Pahi Gangwar did a solo Meet To Sleep in 2017. She sent in this text and a photo afterwards: “I was in the park from 1:15 till 3:30 PM. My heart was pounding as I entered. I picked a spot and eased myself into lying down. Since I was absolutely alone, I took a book and two bananas as my decoy. I put a leaf between the pages and held the book real close to my body and shut my eyes. Every rustle felt like someone had walked up to me, the wind felt like it was blowing away my sheet and shirt and my skin was showing, all the sounds around me were amplified.”

Pahi Gangwar did a solo Meet To Sleep in 2017. She sent in this text and a photo afterwards: “I was in the park from 1:15 till 3:30 PM. My heart was pounding as I entered. I picked a spot and eased myself into lying down. Since I was absolutely alone, I took a book and two bananas as my decoy. I put a leaf between the pages and held the book real close to my body and shut my eyes. Every rustle felt like someone had walked up to me, the wind felt like it was blowing away my sheet and shirt and my skin was showing, all the sounds around me were amplified.”

Today, Meet to Sleep takes place simultaneously across many cities. Patheja calls out any naysayers who say that the sleep-ins are an open provocation to would-be harassers. “We assert our right to be defenseless,” she says. “We do this because there is no such thing as ‘asking for it.’” The most recent Meet to Sleep in 2017 occurred in parks in 12 towns and cities in India, with the numbers of napping women per park ranging from one to 50.

Participants register on Blank Noise’s website before Meet to Sleep, and the event lasts three hours: the first two-and a-half hours are spent napping in groups in the park, and the last half-hour is for women to share their experiences. “The group speaks about falling asleep and how they slept. Were they in proximity with each other? Did they sleep on their backs? Curled up? Could they sleep at all? What does that say about our relationship with fear?” says Patheja.

Each participant documents her feelings and epiphanies in writing, photographs and video. “The experience is different for each individual,” says Patheja. “Most participants report confronting their fear and coming away with an insight into their relationship to it. Some wonder, ‘What stopped me from sleeping under a tree all my life?’ We also draw attention to the fact that many of us were strangers to each other before we co-created the action, so we realize our potential to become each other’s safe space.”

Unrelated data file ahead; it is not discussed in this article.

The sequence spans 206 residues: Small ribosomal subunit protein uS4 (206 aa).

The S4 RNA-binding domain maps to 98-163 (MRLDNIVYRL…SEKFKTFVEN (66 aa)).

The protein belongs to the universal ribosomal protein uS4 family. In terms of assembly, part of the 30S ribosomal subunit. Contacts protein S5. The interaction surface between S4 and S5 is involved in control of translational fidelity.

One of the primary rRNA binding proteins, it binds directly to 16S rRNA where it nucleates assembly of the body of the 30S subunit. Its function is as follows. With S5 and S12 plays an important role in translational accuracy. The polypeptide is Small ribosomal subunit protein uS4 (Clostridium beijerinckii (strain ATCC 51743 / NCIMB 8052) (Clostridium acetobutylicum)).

Meet to Sleep is about the bystanders, too. Patheja wants the people who witness the sleepers to be moved to examine their own attitudes about women, how secure they should feel in public, and who should be responsible for their safety. Thinking about these issues can start to shift assumptions about women and harassment.

On December 16, the next Meet to Sleep will happen in parks in Bangalore, Bidar, Agona, Panjim, Patiala, Baroda, Kolkata, Kochi, Kerala and New Delhi. December 16 is also the sixth anniversary of the gang rape and murder of student Jyoti Singh on a bus in South Delhi. The incident gained international attention and marked a turning point in India’s consciousness of rape culture. “We will sleep remembering her, and all those who have said #MeToo and #NiUnaMenos, and those whose stories are yet to be told,” says Patheja. From now on, Blank Noise plans to hold a Meet to Sleep every December 16 in Singh’s memory.

Just as safety in public is a concern for women all over the world, Patheja would like Meet to Sleep to become a global movement. She invites anyone, anywhere who is interested to register at their site and take a nap at their local park. Her dream is to someday make napping in public a non-event for women. She says, “I’d feel Meet to Sleep was successful if it were to be normal to find women sleeping defenseless in public parks, with our presence affirming our trust, belonging and pride.”